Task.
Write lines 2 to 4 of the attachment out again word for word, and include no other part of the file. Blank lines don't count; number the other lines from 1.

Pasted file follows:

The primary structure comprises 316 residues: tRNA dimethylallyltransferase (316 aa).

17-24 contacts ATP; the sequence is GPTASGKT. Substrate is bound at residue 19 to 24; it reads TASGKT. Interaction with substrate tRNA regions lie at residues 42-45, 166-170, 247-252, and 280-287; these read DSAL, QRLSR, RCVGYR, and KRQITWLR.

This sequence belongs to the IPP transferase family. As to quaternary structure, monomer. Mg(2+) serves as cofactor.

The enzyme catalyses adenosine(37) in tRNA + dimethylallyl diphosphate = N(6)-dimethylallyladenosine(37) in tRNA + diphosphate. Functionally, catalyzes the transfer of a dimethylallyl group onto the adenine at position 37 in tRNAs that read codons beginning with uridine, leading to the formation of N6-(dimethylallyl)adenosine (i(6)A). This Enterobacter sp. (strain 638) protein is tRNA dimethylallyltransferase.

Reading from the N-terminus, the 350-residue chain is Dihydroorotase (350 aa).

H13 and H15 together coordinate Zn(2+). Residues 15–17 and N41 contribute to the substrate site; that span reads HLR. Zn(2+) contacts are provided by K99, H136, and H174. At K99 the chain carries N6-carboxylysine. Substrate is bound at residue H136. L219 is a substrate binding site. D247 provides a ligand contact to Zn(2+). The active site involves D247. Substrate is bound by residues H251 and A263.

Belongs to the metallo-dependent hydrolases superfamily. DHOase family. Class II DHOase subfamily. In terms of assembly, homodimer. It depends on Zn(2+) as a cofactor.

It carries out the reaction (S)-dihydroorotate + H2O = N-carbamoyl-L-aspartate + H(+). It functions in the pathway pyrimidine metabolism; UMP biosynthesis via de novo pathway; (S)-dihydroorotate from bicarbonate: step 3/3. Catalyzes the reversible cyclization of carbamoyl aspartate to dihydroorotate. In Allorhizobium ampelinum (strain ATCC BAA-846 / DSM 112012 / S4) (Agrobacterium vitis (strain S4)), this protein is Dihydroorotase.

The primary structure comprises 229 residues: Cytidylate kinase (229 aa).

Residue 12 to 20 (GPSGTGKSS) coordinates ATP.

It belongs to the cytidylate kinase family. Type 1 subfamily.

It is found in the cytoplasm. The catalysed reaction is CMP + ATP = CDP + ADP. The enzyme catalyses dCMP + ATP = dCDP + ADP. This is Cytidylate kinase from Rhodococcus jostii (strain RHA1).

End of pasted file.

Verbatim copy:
17-24 contacts ATP; the sequence is GPTASGKT. Substrate is bound at residue 19 to 24; it reads TASGKT. Interaction with substrate tRNA regions lie at residues 42-45, 166-170, 247-252, and 280-287; these read DSAL, QRLSR, RCVGYR, and KRQITWLR.

This sequence belongs to the IPP transferase family. As to quaternary structure, monomer. Mg(2+) serves as cofactor.

The enzyme catalyses adenosine(37) in tRNA + dimethylallyl diphosphate = N(6)-dimethylallyladenosine(37) in tRNA + diphosphate. Functionally, catalyzes the transfer of a dimethylallyl group onto the adenine at position 37 in tRNAs that read codons beginning with uridine, leading to the formation of N6-(dimethylallyl)adenosine (i(6)A). This Enterobacter sp. (strain 638) protein is tRNA dimethylallyltransferase.